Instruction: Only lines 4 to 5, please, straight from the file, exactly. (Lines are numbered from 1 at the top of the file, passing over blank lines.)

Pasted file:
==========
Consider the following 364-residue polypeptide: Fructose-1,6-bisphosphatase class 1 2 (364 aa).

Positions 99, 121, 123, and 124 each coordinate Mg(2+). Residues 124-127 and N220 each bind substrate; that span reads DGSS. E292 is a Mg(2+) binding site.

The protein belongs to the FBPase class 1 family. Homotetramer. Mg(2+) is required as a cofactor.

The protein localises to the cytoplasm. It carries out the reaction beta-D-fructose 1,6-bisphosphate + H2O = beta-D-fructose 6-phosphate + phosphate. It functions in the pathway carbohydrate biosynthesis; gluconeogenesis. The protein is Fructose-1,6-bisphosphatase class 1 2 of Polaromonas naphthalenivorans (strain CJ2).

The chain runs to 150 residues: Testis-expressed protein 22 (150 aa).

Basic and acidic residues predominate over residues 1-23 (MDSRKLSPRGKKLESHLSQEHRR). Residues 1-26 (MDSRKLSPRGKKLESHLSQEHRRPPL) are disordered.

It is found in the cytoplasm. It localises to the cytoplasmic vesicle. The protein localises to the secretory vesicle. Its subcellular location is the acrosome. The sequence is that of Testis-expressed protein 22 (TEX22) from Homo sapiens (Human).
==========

The protein localises to the cytoplasm. It carries out the reaction beta-D-fructose 1,6-bisphosphate + H2O = beta-D-fructose 6-phosphate + phosphate. It functions in the pathway carbohydrate biosynthesis; gluconeogenesis. The protein is Fructose-1,6-bisphosphatase class 1 2 of Polaromonas naphthalenivorans (strain CJ2).

The chain runs to 150 residues: Testis-expressed protein 22 (150 aa).